I first posted this essay on December 24, 2012, as I neared the first anniversary of my blog. I had printed out a copy for my parents to read. My father got hold of it first and became somewhat emotional. But both he and my mother appreciated my honesty and ultimately liked it.
In the five years since, there’s seems to have been a lifetime’s worth of changes in my world. Most notably my father is gone, and so is my dog. My mother just turned 85, but didn’t seem to remember until she saw the birthday card and a glass vase stuffed with pinkish-red flowers on her dresser. Always give your loved ones flowers while they’re still alive! Laying them at a grave site is actually a waste of time and almost ghoulish.
In retrospect, it’s odd because none of us ever really got into the spirit of Christmas (whatever that’s supposed to mean), but relished it for the sake of family. My father’s side would gather on Christmas Eve, usually at my grandmother’s home, as Hispanic clans often do. On my mother’s side, we often convened at the home of her older sister on Christmas day, as non-Hispanics often do. That “non-Hispanic” side is really half-German. And, while there’d be a Teutonic-looking angel perched atop my aunt’s Christmas tree, we’d have chicken enchiladas as the main lunch course. Yes, Christmas in America takes many forms!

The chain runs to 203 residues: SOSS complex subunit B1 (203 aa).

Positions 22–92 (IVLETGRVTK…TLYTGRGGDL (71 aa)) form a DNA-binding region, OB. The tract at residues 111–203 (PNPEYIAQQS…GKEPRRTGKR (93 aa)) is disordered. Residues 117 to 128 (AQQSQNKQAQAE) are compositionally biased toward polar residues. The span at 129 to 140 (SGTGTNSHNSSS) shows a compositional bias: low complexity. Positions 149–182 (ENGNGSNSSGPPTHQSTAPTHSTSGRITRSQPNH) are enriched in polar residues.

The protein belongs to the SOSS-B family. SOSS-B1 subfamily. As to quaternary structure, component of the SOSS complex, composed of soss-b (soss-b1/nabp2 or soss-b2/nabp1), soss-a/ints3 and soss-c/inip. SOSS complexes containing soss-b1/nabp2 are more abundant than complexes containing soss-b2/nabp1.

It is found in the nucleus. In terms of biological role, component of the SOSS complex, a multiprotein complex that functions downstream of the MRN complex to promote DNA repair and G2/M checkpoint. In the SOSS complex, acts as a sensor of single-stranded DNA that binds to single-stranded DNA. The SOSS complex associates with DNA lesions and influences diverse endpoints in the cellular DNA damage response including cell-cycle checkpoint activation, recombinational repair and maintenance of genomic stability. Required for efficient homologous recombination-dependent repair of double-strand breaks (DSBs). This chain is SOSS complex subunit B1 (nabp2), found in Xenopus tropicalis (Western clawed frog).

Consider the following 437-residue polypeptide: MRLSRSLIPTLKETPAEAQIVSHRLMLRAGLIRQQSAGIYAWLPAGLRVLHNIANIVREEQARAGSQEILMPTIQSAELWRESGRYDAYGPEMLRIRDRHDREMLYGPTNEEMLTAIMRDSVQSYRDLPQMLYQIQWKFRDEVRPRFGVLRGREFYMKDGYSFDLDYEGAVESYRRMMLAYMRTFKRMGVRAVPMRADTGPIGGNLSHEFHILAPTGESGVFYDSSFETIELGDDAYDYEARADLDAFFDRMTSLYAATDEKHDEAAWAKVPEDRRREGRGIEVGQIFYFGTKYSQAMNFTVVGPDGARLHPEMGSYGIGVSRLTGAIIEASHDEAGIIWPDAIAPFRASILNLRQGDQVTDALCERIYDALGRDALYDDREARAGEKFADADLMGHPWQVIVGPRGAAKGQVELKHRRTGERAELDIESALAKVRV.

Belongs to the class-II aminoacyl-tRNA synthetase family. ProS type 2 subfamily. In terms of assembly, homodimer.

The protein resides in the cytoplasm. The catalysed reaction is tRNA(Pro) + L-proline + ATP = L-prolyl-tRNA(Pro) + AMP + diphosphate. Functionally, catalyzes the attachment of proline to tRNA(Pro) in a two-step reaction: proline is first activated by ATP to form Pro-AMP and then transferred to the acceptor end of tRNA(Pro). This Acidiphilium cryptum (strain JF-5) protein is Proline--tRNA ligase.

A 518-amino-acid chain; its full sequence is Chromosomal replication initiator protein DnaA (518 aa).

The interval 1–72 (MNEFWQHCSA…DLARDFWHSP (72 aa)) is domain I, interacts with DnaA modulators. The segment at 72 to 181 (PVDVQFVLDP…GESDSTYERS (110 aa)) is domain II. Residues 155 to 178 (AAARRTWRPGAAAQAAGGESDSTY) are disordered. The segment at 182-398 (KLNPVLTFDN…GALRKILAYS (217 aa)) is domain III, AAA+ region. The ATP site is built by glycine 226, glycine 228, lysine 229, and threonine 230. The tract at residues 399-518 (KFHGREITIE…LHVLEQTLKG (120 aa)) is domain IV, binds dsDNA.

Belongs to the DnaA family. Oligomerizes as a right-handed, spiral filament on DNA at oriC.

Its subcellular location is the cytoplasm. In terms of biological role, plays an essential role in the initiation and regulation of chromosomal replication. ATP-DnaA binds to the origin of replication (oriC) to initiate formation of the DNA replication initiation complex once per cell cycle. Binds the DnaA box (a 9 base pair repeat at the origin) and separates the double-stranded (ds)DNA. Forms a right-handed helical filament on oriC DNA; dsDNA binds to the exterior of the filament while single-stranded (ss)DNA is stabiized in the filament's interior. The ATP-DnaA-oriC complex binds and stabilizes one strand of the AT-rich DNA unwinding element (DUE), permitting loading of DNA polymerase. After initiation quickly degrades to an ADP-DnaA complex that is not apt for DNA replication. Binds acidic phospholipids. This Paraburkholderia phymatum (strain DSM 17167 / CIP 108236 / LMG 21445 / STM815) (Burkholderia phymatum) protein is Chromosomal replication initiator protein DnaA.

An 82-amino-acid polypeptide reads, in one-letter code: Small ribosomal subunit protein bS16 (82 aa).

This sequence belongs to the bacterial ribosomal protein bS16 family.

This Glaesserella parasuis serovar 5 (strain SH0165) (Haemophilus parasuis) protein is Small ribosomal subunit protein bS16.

I don’t know why people wait until the end of the year to reflect on events of the previous twelve months. Is it just neater? Or purely sentimental? Perhaps both. Regardless, I have to thank all of you who have stuck with me and my quirky dispositions these past five years. In this hyper-fast, electronic-based, Twitter/Facebook/Instagram/latest I-Phone age, there’s much to be said for people who actually take time to read stuff online (as opposed to just scanning through it) or in print (as opposed to asking, ‘Can I just download a copy?’).
Thanks again, everyone, for tolerating this 50-something Wolfman! And we’ll see what howl-worthy events 2018 brings!
I don’t get too much into the Christmas thing; never really have. But, I do wish most folks a ‘Merry Christmas.’ It’s just a tradition for most of us born and raised in Christian-based societies. There is one tradition, though, that I think about often. My father’s family used to gather every Christmas Eve at his mother’s house. It’s a common Hispanic ritual. They gather late on Christmas Eve, eat tamales and other conventional Mexican foods, and then go to midnight mass at a local Catholic church. Most of us in the family, however, didn’t partake of midnight mass. We’d usually eaten and drank too much by then.
My father’s family last converged on my grandmother’s house on Christmas Eve 2000; she died the following February at age 97. And, that was it. No one got together anymore. Not for Thanksgiving, not for Christmas, not for Easter. In fact, the…
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6 responses to “Old Christmas Photos”
I’m pretty sure there’s a novel in that family story somewhere. Things can get quite contentious when it comes to wills and estates.
Christmas–and holidays in general–can lose their spark as we get older. People we once shared them with are gone, and new responsibilities consume us. So it’s good to take the time to reflect back, as you have here, even if we do wait until the end of the year to do it.